The seven arbitration-eligible players who were tendered contracts ahead of last night’s 8:00 PM deadline to do so: Victor Arano; Carl Edwards, Jr.; Kyle Finnegan; Hunter Harvey, Tanner Rainey; and Victor Robles, and Lane Thomas.
MLBTraderumors.com projects Arano will get $1M in 2023, Edwards, Jr. will get $1.6M, Finnegan will get $2M, Harvey will get $1M, Rainey will get $1.5M as he rehabs from Tommy John surgery, Robles will get $2.5M, and Thomas will get $2.1M.
Fedde, 29, finished his sixth big league season with a 5.81 ERA, 5.15 FIP, 58 walks (4.11 BB/9), 94 Ks (6.66 K/9), and a .293/.362/.470 line against in 27 starts and 127 IP on the season.
His manager said after the right-hander’s final outing of the campaign he wanted to see the starter get more consistent on the mound.
“He struggled,” Martinez said of Fedde’s season as a whole.
“He struggled, you know, and when I talk to him, I talk to him about — he needs to create his own identity and figure out who he wants to be and what he wants to do moving forward. I know he’s got to get better. We talk about he’s got to attack the strike zone. Location is a big thing for him. Throwing the ball where he wants to. Got to develop his changeup a little bit better, but he’s got a live arm, and when he’s on he’s really good. But it’s consistency with him. He’s got to start getting consistent every five days.”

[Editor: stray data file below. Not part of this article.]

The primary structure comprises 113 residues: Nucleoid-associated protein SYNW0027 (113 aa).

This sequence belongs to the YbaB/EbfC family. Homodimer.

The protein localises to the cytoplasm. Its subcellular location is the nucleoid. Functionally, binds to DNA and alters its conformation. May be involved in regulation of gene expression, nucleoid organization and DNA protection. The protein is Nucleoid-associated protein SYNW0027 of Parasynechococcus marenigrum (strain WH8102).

He earned $2.15M in 2022, after avoiding arbitration with the Nationals, and was due to get a raise to around $3.6M for the 2023 season.
Romero, 25, was not arbitration-eligible this offseason. Selected off waivers from the Tampa Bay Rays this past August, he worked his way up to make one start for Washington, and the righty got hit hard, giving up eight hits, five of them home runs, four walks, and eight runs, six earned, in 3 2⁄3 IP against the Philadelphia Phillies.
The Nationals and their remaining arbitration-eligible players have the winter to work things out, or they’ll eventually go to arbitration with anyone they can’t work out a deal with before it comes to that.
As for Voit, Fedde, and Romero, they could potentially sign back with the Nationals, for less then they were likely to get in arbitration, or they could look for a new home this winter…